Defense Spending Is the Most Expensive Way to Create Jobs

When you're a defense contractor beginning a big new program, one of your key challenges once you've gotten the contract is to make sure the contract never goes away. One way to do that is to bring in the weapons system on time and under budget and win the thanks of a grateful nation. But since big weapons systems almost always come in late and over budget—and being over budget means bigger profits—the better way is to make sure a critical mass of congresspeople have a particular interest in keeping the taxpayer money flowing to your weapon.

Which is why subcontracts on things like fighter jets and bombers are spread far and wide throughout the land, as though Lockheed Martin were a Johnny Appleseed of employment. The F-35 Joint Strike Fighter, for instance, involves 1,300 subcontractors spread across 45 states. Which means that almost every senator and a few hundred members of the House would never think of killing it or scaling it back, no matter how many problems it encounters. But what if the jobs aren't quite as numerous as promised? And what if even if they were, it would be a horrendously bad bargain?

Which brings us to a new report from the Center for International Policy, which argues that Lockheed Martin's claim that the F-35 "supports" 125,000 jobs is wildly exaggerated, and the true figure is between 50,000 and 60,000. But let's remain agnostic on that question for a moment. What might we be spending on the F-35 to create each job?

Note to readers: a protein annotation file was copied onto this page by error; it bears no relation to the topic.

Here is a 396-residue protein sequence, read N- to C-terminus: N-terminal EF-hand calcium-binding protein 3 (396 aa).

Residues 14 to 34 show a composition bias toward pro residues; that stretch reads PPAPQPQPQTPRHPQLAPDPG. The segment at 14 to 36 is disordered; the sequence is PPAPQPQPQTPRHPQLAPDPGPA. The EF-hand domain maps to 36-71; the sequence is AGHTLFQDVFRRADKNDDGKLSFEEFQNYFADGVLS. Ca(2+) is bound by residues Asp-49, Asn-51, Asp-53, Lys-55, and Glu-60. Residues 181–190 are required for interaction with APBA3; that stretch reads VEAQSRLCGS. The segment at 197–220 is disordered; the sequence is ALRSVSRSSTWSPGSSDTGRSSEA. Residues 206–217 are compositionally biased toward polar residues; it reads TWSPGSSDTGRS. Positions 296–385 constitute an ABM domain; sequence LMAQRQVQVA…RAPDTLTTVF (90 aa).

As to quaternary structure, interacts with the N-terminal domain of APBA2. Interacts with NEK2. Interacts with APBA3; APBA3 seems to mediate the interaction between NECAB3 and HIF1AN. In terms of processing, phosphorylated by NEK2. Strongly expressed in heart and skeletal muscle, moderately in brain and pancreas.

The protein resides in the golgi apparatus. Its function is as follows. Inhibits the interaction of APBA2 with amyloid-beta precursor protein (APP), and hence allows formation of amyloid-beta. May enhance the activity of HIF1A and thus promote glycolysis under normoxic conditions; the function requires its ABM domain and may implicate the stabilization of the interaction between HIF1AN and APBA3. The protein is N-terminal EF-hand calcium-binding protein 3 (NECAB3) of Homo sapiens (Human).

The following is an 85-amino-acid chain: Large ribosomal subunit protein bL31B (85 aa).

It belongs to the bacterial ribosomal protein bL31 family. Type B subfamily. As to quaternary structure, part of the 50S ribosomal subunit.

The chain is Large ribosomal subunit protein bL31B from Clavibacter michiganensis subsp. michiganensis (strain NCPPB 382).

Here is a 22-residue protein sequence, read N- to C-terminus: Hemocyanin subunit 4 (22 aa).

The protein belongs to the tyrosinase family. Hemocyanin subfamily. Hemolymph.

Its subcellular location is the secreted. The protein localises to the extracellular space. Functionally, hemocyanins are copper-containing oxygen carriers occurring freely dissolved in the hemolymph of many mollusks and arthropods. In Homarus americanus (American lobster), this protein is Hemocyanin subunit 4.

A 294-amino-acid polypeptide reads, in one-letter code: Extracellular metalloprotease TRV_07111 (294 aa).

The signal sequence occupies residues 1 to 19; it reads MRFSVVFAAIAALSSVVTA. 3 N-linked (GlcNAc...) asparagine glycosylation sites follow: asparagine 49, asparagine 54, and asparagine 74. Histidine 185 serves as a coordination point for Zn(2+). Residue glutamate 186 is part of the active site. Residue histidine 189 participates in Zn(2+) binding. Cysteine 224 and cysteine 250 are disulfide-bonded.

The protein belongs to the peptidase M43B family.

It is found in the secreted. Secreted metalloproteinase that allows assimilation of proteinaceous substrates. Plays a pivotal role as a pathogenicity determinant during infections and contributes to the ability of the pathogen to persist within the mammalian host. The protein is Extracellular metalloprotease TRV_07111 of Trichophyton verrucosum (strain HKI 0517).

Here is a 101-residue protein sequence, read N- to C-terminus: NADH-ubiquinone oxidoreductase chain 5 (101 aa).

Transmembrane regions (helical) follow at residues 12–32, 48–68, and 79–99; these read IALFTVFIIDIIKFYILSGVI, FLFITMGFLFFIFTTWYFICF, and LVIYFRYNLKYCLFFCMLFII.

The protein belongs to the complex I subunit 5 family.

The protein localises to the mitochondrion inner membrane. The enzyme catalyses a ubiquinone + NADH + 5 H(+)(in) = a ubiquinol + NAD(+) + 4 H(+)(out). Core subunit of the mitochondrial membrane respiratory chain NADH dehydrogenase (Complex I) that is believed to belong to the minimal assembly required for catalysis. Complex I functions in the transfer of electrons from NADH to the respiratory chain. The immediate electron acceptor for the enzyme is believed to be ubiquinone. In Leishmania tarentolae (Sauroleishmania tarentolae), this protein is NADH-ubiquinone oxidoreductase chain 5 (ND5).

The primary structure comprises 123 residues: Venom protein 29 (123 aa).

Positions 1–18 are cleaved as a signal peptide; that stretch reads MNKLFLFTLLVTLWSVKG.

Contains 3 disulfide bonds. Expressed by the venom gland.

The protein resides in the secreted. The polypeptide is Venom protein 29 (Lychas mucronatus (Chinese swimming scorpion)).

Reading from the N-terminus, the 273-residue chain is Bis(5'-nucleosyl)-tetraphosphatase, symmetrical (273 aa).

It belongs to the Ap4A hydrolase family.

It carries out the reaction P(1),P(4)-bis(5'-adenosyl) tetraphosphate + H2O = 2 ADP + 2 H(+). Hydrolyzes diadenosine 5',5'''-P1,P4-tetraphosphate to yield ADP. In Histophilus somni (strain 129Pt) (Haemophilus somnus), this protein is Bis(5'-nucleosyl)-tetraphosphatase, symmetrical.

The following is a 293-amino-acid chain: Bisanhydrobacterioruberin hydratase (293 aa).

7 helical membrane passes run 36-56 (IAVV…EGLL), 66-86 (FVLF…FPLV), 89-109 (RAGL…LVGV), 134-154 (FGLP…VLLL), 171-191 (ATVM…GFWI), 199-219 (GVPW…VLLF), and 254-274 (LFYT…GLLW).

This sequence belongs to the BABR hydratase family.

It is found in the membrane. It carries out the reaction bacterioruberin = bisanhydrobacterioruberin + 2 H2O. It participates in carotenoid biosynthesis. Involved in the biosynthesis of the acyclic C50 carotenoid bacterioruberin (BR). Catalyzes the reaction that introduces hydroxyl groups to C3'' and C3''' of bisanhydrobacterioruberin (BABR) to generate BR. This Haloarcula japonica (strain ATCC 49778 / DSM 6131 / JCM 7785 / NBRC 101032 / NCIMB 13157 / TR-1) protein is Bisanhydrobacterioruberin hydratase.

There's some fuzziness in both the numerator and the denominator here, but the cost estimates for building the planes now run around $400 billion, making the F-35 the most expensive weapons system in American history. Estimates for the long-term cost, which includes maintenance over the decades the plane is supposed to be in service, run well over a trillion dollars, but let's use the $400 billion figure.

If we used Lockheed's number of 125,000 jobs, $400 billion divided by 125,000 gives us $3.2 million spent for each job "supported." If we use the CIP's more modest number of 50,000 jobs, we get $8 million dollars spent per job. Those are some pretty fancy jobs.

Of course, jobs aren't the only reason to build a plane; we also get a plane. Unfortunately, the F-35 has been plagued by a spectacular array of technical problems, so much so that at the moment, the jet isn't allowed to fly at night. Or in the rain. Or within 25 miles of lightning. Or above the speed of sound. Or while climbing at an angle above 18 degrees. You get the idea.

One hopes that eventually all these problems will be worked out, and the F-35 will embody all the wizzbangery and unrivaled air dominance that Lockheed promised when they got the contract in the first place. But the figures we got with our little bit of arithmetic—somewhere between $3.2 million and $8 million per job—tell us that when people cry that we can never cut defense because jobs will be eliminated, we should remember that military spending is probably the least economical way to create jobs.

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